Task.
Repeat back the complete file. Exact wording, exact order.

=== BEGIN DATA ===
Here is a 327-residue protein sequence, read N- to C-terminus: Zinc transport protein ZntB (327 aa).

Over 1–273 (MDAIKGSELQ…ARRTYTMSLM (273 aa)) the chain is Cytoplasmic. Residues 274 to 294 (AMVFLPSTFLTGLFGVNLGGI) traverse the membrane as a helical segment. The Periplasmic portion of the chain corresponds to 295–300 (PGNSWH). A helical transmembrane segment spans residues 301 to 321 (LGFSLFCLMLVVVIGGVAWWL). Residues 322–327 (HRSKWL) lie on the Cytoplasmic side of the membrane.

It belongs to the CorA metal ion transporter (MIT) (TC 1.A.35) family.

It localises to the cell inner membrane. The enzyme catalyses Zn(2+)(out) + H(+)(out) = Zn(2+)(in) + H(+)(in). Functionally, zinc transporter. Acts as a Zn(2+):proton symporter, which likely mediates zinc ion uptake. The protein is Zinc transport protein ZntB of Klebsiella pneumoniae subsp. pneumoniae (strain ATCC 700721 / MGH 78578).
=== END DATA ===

Here is a 327-residue protein sequence, read N- to C-terminus: Zinc transport protein ZntB (327 aa).

Over 1–273 (MDAIKGSELQ…ARRTYTMSLM (273 aa)) the chain is Cytoplasmic. Residues 274 to 294 (AMVFLPSTFLTGLFGVNLGGI) traverse the membrane as a helical segment. The Periplasmic portion of the chain corresponds to 295–300 (PGNSWH). A helical transmembrane segment spans residues 301 to 321 (LGFSLFCLMLVVVIGGVAWWL). Residues 322–327 (HRSKWL) lie on the Cytoplasmic side of the membrane.

It belongs to the CorA metal ion transporter (MIT) (TC 1.A.35) family.

It localises to the cell inner membrane. The enzyme catalyses Zn(2+)(out) + H(+)(out) = Zn(2+)(in) + H(+)(in). Functionally, zinc transporter. Acts as a Zn(2+):proton symporter, which likely mediates zinc ion uptake. The protein is Zinc transport protein ZntB of Klebsiella pneumoniae subsp. pneumoniae (strain ATCC 700721 / MGH 78578).